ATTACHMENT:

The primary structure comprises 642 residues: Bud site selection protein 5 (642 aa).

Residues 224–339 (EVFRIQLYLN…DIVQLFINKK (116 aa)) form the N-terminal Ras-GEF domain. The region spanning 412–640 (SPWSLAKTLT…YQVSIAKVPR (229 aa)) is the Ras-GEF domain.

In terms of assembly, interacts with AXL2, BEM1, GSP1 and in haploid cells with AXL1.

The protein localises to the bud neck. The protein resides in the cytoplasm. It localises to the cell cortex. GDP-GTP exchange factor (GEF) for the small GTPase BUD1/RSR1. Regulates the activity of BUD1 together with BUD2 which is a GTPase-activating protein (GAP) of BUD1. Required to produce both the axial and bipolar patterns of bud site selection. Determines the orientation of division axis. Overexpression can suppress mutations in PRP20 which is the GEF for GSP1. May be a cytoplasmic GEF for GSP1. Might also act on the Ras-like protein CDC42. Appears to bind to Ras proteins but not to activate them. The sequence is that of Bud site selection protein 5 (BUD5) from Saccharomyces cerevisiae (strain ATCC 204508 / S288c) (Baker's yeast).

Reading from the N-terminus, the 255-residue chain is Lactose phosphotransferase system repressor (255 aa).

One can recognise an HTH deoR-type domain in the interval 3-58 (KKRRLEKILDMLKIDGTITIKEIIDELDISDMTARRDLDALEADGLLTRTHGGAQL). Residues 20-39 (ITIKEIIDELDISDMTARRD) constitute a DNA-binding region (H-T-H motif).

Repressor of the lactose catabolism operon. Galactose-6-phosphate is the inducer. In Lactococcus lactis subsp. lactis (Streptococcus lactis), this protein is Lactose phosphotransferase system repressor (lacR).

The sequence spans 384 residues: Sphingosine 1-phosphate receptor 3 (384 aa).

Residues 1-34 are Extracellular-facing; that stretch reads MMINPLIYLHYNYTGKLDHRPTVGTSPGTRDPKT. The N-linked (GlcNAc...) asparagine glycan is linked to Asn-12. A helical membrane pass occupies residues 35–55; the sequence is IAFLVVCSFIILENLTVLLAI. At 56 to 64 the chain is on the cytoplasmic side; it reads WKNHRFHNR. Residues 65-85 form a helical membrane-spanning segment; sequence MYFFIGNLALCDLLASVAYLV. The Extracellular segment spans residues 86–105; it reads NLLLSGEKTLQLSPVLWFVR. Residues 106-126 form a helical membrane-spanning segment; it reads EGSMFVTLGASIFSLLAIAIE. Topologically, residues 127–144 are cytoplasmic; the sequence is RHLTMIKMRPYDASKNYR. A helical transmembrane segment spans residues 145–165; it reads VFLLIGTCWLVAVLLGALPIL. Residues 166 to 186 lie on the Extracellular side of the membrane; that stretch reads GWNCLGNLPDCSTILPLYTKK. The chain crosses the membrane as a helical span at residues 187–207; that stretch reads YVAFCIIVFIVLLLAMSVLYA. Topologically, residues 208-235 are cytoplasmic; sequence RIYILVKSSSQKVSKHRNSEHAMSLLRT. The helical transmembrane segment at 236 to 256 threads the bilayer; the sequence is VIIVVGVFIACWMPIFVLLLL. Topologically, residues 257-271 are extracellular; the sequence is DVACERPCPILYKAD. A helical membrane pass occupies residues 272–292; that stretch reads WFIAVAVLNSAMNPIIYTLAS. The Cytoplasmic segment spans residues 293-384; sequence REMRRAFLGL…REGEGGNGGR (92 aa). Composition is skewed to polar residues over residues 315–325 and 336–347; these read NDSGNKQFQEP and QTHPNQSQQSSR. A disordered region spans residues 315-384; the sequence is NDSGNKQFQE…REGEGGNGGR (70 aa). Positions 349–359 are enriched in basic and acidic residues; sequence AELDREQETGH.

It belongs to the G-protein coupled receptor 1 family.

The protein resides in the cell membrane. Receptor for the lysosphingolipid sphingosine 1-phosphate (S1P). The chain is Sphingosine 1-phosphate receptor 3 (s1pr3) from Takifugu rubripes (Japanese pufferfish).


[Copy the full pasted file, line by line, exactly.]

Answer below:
The primary structure comprises 642 residues: Bud site selection protein 5 (642 aa).

Residues 224–339 (EVFRIQLYLN…DIVQLFINKK (116 aa)) form the N-terminal Ras-GEF domain. The region spanning 412–640 (SPWSLAKTLT…YQVSIAKVPR (229 aa)) is the Ras-GEF domain.

In terms of assembly, interacts with AXL2, BEM1, GSP1 and in haploid cells with AXL1.

The protein localises to the bud neck. The protein resides in the cytoplasm. It localises to the cell cortex. GDP-GTP exchange factor (GEF) for the small GTPase BUD1/RSR1. Regulates the activity of BUD1 together with BUD2 which is a GTPase-activating protein (GAP) of BUD1. Required to produce both the axial and bipolar patterns of bud site selection. Determines the orientation of division axis. Overexpression can suppress mutations in PRP20 which is the GEF for GSP1. May be a cytoplasmic GEF for GSP1. Might also act on the Ras-like protein CDC42. Appears to bind to Ras proteins but not to activate them. The sequence is that of Bud site selection protein 5 (BUD5) from Saccharomyces cerevisiae (strain ATCC 204508 / S288c) (Baker's yeast).

Reading from the N-terminus, the 255-residue chain is Lactose phosphotransferase system repressor (255 aa).

One can recognise an HTH deoR-type domain in the interval 3-58 (KKRRLEKILDMLKIDGTITIKEIIDELDISDMTARRDLDALEADGLLTRTHGGAQL). Residues 20-39 (ITIKEIIDELDISDMTARRD) constitute a DNA-binding region (H-T-H motif).

Repressor of the lactose catabolism operon. Galactose-6-phosphate is the inducer. In Lactococcus lactis subsp. lactis (Streptococcus lactis), this protein is Lactose phosphotransferase system repressor (lacR).

The sequence spans 384 residues: Sphingosine 1-phosphate receptor 3 (384 aa).

Residues 1-34 are Extracellular-facing; that stretch reads MMINPLIYLHYNYTGKLDHRPTVGTSPGTRDPKT. The N-linked (GlcNAc...) asparagine glycan is linked to Asn-12. A helical membrane pass occupies residues 35–55; the sequence is IAFLVVCSFIILENLTVLLAI. At 56 to 64 the chain is on the cytoplasmic side; it reads WKNHRFHNR. Residues 65-85 form a helical membrane-spanning segment; sequence MYFFIGNLALCDLLASVAYLV. The Extracellular segment spans residues 86–105; it reads NLLLSGEKTLQLSPVLWFVR. Residues 106-126 form a helical membrane-spanning segment; it reads EGSMFVTLGASIFSLLAIAIE. Topologically, residues 127–144 are cytoplasmic; the sequence is RHLTMIKMRPYDASKNYR. A helical transmembrane segment spans residues 145–165; it reads VFLLIGTCWLVAVLLGALPIL. Residues 166 to 186 lie on the Extracellular side of the membrane; that stretch reads GWNCLGNLPDCSTILPLYTKK. The chain crosses the membrane as a helical span at residues 187–207; that stretch reads YVAFCIIVFIVLLLAMSVLYA. Topologically, residues 208-235 are cytoplasmic; sequence RIYILVKSSSQKVSKHRNSEHAMSLLRT. The helical transmembrane segment at 236 to 256 threads the bilayer; the sequence is VIIVVGVFIACWMPIFVLLLL. Topologically, residues 257-271 are extracellular; the sequence is DVACERPCPILYKAD. A helical membrane pass occupies residues 272–292; that stretch reads WFIAVAVLNSAMNPIIYTLAS. The Cytoplasmic segment spans residues 293-384; sequence REMRRAFLGL…REGEGGNGGR (92 aa). Composition is skewed to polar residues over residues 315–325 and 336–347; these read NDSGNKQFQEP and QTHPNQSQQSSR. A disordered region spans residues 315-384; the sequence is NDSGNKQFQE…REGEGGNGGR (70 aa). Positions 349–359 are enriched in basic and acidic residues; sequence AELDREQETGH.

It belongs to the G-protein coupled receptor 1 family.

The protein resides in the cell membrane. Receptor for the lysosphingolipid sphingosine 1-phosphate (S1P). The chain is Sphingosine 1-phosphate receptor 3 (s1pr3) from Takifugu rubripes (Japanese pufferfish).